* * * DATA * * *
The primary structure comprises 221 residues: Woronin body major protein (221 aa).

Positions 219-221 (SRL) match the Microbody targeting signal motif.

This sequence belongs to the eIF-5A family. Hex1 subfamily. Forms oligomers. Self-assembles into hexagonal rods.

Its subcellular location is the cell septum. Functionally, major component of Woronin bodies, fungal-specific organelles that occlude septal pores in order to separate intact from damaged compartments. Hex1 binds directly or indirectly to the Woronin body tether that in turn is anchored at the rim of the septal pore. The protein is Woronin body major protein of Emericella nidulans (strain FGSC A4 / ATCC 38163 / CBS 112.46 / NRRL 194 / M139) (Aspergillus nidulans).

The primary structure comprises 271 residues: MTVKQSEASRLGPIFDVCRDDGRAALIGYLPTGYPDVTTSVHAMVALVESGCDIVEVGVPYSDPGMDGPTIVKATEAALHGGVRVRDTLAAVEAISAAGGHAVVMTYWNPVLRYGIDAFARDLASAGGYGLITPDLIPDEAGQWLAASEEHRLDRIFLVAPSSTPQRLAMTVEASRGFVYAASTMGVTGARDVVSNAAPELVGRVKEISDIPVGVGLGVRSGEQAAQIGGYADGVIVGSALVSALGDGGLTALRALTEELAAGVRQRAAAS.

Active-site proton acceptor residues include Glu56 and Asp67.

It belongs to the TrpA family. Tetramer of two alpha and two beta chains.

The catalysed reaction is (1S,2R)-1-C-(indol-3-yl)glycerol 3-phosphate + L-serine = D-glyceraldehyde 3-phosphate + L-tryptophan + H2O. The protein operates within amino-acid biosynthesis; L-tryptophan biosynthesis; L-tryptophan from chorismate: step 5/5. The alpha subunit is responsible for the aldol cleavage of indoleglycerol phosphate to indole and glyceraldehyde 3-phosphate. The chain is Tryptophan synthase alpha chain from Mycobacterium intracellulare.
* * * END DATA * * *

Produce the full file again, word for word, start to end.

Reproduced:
The primary structure comprises 221 residues: Woronin body major protein (221 aa).

Positions 219-221 (SRL) match the Microbody targeting signal motif.

This sequence belongs to the eIF-5A family. Hex1 subfamily. Forms oligomers. Self-assembles into hexagonal rods.

Its subcellular location is the cell septum. Functionally, major component of Woronin bodies, fungal-specific organelles that occlude septal pores in order to separate intact from damaged compartments. Hex1 binds directly or indirectly to the Woronin body tether that in turn is anchored at the rim of the septal pore. The protein is Woronin body major protein of Emericella nidulans (strain FGSC A4 / ATCC 38163 / CBS 112.46 / NRRL 194 / M139) (Aspergillus nidulans).

The primary structure comprises 271 residues: MTVKQSEASRLGPIFDVCRDDGRAALIGYLPTGYPDVTTSVHAMVALVESGCDIVEVGVPYSDPGMDGPTIVKATEAALHGGVRVRDTLAAVEAISAAGGHAVVMTYWNPVLRYGIDAFARDLASAGGYGLITPDLIPDEAGQWLAASEEHRLDRIFLVAPSSTPQRLAMTVEASRGFVYAASTMGVTGARDVVSNAAPELVGRVKEISDIPVGVGLGVRSGEQAAQIGGYADGVIVGSALVSALGDGGLTALRALTEELAAGVRQRAAAS.

Active-site proton acceptor residues include Glu56 and Asp67.

It belongs to the TrpA family. Tetramer of two alpha and two beta chains.

The catalysed reaction is (1S,2R)-1-C-(indol-3-yl)glycerol 3-phosphate + L-serine = D-glyceraldehyde 3-phosphate + L-tryptophan + H2O. The protein operates within amino-acid biosynthesis; L-tryptophan biosynthesis; L-tryptophan from chorismate: step 5/5. The alpha subunit is responsible for the aldol cleavage of indoleglycerol phosphate to indole and glyceraldehyde 3-phosphate. The chain is Tryptophan synthase alpha chain from Mycobacterium intracellulare.